Ein besonderer Tag. / Einen besonderen Tag. (Accusative, nominative; sentence without verb)

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Joachim

Senior Member
Norwegian, Norway
Guten Abend!

I know that it is not good practice to omit verbs in sentences. But sometimes, mostly orally, after for example telling about something, it could be useful to add at the end: "A most special day!", or something like that.

First: Is it by any chance allowed in German to omit the verb in such sentences?
Second: If it is, would that sentence be in nominative or accusative? My guess is nominative, but experience makes me think that I'm wrong:p
Example, which of the following would be correct (if it's allowed to omit the verb) :
"Ein besonderer Tag!"
or
"Einen besonderen Tag!"

Hope it's not too a silly question ;)

Best regards,
Joachim
 
  • Henryk

    Senior Member
    Germany, German
    "Ein besonderer Tag!"
    or
    "Einen besonderen Tag!"
    Both are okay, but they have different meanings.

    The first simply means "a special day", the second "(I wish you) a special day" (which can be used to greet someone). The second, however, could ONLY be used informally, if at all. I've never been wished a special day but I think one would say it to me rather in the long way. The normal everyday greeting is "Tag" (shortened for "Ich wünsche Ihnen einen schönen Tag") or "schön' Tag" (accusative; schön' = schönen [informal]). Or just:

    A: Schönen Tag! (Ich wünsche Ihnen einen schönen Tag!)
    B: Einen Besonderen! (Ich wünsche Ihnen einen besonderen Tag.)
     

    gaer

    Senior Member
    US-English
    Both are okay, but they have different meanings.
    I have a related question, a bit broader:

    What kind of day was it?
    [it was] A terrible day! I don't even want to talk about it.

    What kind of day did you have?
    [I had] An awful one/day. I don't even want to talk about it.

    Perhaps you can think of examples of partial sentences in German, very informal, in conversation, that reflect the grammar demanded by missing words.

    Gaer
     

    Hutschi

    Senior Member
    Mostly, in such kinds of sentences, there is a trace to the omitted part and you know the omitted part.
    In some cases, there are fixed idioms, where the context is clear.
    For example in greetings, it would be very formally not to omit parts.
    This trace may be superseeded with context, as Gaer showed it in the example above.

    Not all of the forms are non-standard. Even in the standard language, ellipses may be used. This is the case for example in tables or headlines.

    Bernd
     
    I have a related question, a bit broader:

    What kind of day was it?
    [it was] A terrible day! I don't even want to talk about it.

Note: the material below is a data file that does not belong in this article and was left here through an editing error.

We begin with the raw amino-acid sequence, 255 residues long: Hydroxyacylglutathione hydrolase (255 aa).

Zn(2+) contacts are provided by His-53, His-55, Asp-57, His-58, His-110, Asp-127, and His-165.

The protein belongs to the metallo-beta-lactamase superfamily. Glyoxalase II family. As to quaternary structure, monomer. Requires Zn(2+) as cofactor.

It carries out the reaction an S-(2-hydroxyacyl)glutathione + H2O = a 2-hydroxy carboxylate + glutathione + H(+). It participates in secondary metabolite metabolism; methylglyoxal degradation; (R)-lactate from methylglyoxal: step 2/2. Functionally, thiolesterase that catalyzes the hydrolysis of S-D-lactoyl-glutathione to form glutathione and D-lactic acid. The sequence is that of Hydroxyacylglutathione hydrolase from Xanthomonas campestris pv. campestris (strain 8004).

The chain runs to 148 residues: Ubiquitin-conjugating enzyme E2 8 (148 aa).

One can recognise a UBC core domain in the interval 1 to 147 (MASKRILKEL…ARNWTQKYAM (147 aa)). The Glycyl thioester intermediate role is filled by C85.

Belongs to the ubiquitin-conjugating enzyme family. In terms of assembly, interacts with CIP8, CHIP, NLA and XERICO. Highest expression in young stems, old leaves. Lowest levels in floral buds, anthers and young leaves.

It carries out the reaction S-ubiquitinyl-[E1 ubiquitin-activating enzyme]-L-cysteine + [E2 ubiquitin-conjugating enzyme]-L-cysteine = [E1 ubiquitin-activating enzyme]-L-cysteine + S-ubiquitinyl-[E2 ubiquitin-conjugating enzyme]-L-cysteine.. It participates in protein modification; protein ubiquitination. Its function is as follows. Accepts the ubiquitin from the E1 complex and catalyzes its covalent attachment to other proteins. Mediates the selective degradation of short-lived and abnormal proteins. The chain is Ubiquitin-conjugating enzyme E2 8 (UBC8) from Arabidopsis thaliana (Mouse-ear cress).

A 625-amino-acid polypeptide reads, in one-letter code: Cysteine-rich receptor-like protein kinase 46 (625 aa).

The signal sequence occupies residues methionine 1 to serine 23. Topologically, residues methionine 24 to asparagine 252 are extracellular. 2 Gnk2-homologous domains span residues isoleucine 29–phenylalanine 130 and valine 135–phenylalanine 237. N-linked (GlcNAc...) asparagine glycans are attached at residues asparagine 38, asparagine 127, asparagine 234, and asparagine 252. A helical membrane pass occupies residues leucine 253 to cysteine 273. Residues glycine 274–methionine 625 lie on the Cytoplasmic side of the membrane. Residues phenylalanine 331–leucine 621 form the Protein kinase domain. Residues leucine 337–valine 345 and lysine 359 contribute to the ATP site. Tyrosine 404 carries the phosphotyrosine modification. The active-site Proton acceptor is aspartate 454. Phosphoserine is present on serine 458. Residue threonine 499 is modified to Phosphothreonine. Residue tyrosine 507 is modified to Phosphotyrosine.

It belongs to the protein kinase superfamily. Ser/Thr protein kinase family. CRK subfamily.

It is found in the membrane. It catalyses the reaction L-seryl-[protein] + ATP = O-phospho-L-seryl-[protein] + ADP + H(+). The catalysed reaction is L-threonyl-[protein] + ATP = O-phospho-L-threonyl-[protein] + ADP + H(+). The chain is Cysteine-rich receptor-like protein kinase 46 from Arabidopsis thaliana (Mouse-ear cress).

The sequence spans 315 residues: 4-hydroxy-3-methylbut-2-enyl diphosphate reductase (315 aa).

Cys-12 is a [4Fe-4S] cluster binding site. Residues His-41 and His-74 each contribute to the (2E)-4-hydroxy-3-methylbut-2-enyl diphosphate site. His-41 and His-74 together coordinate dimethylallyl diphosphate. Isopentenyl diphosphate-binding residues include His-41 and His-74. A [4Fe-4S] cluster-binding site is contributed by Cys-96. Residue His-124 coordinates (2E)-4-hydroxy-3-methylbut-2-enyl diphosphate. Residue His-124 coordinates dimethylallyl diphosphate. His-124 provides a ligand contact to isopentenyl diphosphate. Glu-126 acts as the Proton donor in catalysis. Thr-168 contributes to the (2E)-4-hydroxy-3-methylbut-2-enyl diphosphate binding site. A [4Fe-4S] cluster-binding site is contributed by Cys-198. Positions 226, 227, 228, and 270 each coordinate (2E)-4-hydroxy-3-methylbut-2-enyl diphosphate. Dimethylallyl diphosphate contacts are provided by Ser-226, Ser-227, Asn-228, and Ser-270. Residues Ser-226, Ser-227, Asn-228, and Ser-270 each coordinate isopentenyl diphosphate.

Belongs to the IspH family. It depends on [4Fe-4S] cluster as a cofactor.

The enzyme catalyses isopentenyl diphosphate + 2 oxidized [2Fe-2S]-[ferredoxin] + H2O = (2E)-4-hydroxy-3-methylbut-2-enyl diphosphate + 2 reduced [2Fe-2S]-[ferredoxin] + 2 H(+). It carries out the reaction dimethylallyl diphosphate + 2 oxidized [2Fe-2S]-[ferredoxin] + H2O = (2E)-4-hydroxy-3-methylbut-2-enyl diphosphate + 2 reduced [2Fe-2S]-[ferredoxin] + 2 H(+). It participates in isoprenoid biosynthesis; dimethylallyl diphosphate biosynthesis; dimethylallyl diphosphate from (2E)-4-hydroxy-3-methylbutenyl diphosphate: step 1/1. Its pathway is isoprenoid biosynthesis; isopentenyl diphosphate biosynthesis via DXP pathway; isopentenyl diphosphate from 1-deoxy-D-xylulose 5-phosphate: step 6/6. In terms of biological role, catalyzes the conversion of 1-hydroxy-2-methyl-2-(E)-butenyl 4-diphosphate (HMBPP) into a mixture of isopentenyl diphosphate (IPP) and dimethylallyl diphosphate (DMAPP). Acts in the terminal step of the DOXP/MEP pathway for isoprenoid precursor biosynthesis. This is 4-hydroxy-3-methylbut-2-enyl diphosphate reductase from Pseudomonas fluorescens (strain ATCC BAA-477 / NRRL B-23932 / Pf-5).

What kind of day did you have?
    [I had] An awful one/day. I don't even want to talk about it.

    Perhaps you can think of examples of partial sentences in German, very informal, in conversation, that reflect the grammar demanded by missing words.

    Gaer
    The case in answer has to obey the case of the Question.
    Q: What kind of day was it? Was für ein Tag war es? (Nominativ)
    A: A terrible day! Ein schrecklicher Tag! (Nominativ)

    Q: What kind of day did you have? Was für einen Tag hattest du? (Akkusativ)
    A: A terrible day! Einen schrecklichen Tag! (Akkusativ)

    Though, usually you ask: "Wie war dein Tag?" and the answer is: "Schrecklich!" :)
     

    beclija

    Senior Member
    Boarisch, Österreich (Austria)
    I think, as a general rule, you use whatever case would be used if the sentence were complete.

    To use Joachim's original example, if it meant as an exclamation "What a special day", you use nominative, because the complete sentence would be "Heute ist ein besonderer Tag" or "Ist heute nicht ein besonderer Tag?". But you say "einen wunderschönen Tag euch beiden" because what you have without the ellipsis is "Einen wunderschönen Tag wünsche ich euch beiden".
     

    gaer

    Senior Member
    US-English
    The case in answer has to obey the case of the Question.
    Q: What kind of day was it? Was für ein Tag war es? (Nominativ)
    A: A terrible day! Ein schrecklicher Tag! (Nominativ)

    Q: What kind of day did you have? Was für einen Tag hattest du? (Akkusativ)
    A: A terrible day! Einen schrecklichen Tag! (Akkusativ)
    This was the kind of thing I had in mind. The answer reflects the grammar of the question.

    It reminds me of this in English:

    I've done it.
    No, you haven't.

    I did it.
    No, you didn't.
    Though, usually you ask: "Wie war dein Tag?" and the answer is: "Schrecklich!" :)
    Same here: :)

    How was your day?

    Horrible!

    Gaer
     
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